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Patrick Cook

steve carmody / Michigan Radio

Four current and former Michigan Department of Environmental Quality employees criminally charged in the Flint water crisis are scheduled to return to court Monday.

Steve Carmody / Michigan Radio

One of the Flint residents to first sound the alarm about the city’s water problems testified today that state environmental officials refused to listen.

Lee Anne Walters testified against Department of Environmental Quality officials charged with various crimes related to the Flint water crisis.  

steve carmody / Michigan Radio

The government's chief prosecutor in the Flint water crisis criminal case suggests top officials pressured state employees to switch Flint’s water source before the city was ready to treat it.

Special Counsel Todd Flood says he plans to call two dozen witnesses this month for the preliminary hearing for four current and former Department of Environmental Quality staffers. The four face a variety of charges related to the Flint crisis.

Todd Flood and Mark Kriger men at podiums
Steve Carmody / Michigan Radio

The stage is set for the next step in the Flint water crisis criminal probe.

Today, a judge scheduled preliminary exams for five water crisis defendants for early January. That will give defense attorneys a little less than four months to wade through tens of thousands of pages of evidence recently turned over by prosecutors.

Steve Carmody / Michigan Radio

This will be a busy week for Flint water crisis prosecutors.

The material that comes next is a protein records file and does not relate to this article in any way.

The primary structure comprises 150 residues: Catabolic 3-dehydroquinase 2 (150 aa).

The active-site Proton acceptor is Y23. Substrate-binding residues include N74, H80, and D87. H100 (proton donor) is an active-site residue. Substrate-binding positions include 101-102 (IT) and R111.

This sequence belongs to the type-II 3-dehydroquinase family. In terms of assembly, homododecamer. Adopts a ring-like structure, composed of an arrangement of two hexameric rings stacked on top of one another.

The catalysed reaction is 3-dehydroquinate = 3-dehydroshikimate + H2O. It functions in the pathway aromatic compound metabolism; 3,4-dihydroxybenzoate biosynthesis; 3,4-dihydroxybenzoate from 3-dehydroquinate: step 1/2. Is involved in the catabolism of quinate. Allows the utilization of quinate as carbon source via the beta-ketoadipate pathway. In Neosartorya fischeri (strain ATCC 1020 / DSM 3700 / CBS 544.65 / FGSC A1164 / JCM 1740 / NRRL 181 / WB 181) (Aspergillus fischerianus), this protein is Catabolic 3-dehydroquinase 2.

A Monday court hearing will handle motions in the criminal cases against five MDEQ employees, including Liane Shekter-Smith. She was was fired from her job as head of the department’s drinking water unit. 

The five (Shekter-Smith, Michael Prysby, Stephen Busch, Adam Rosenthal and Patrick Cook) are facing a variety of charges, including misconduct in office, tampering with evidence, conspiracy, willful neglect of duty.  

Steve Carmody

Court hearings into criminal charges in the Flint water crisis will drag on well into 2017.

Eight current and former state workers with the departments of Environmental Quality and Health and Human Services face a variety of criminal charges related to Flint’s lead-tainted tap water. The defendants are accused of concealing and manipulating evidence, failing to take action to protect the safety of city drinking water, and neglect of duty.

But they won’t stand trial anytime soon. 

Flint Mayor Karen Weaver
Steve Carmody / Michigan Radio

Six state workers accused of criminal wrongdoing in the Flint Water Crisis are getting their state paychecks once again - and Flint’s mayor is not happy that.

The six suspended state workers are charged with a total of 18 felony charges. They were initially suspended without pay, but their pay was reinstated this week.

Flint Mayor Karen Weaver doesn’t think the six should be getting a state paycheck.

“It makes you question what people’s priorities are,” Weaver told reporters today.  

steve carmody / Michigan Radio

A judge has agreed to consolidate the criminal cases against eight defendants related to the Flint water crisis.

Genesee District Judge Tracy Collier-Nix agreed to consolidate the criminal cases.  The cases involve current and former employees with the departments of Environmental Quality and Health and Human Services. The ruling only applies through the preliminary exam phase.

A spokeswoman with the Michigan Attorney General’s office calls the move “procedural”.  AG office spokeswoman Andrea Bitely says, ”All cases were consolidated for judicial economy.”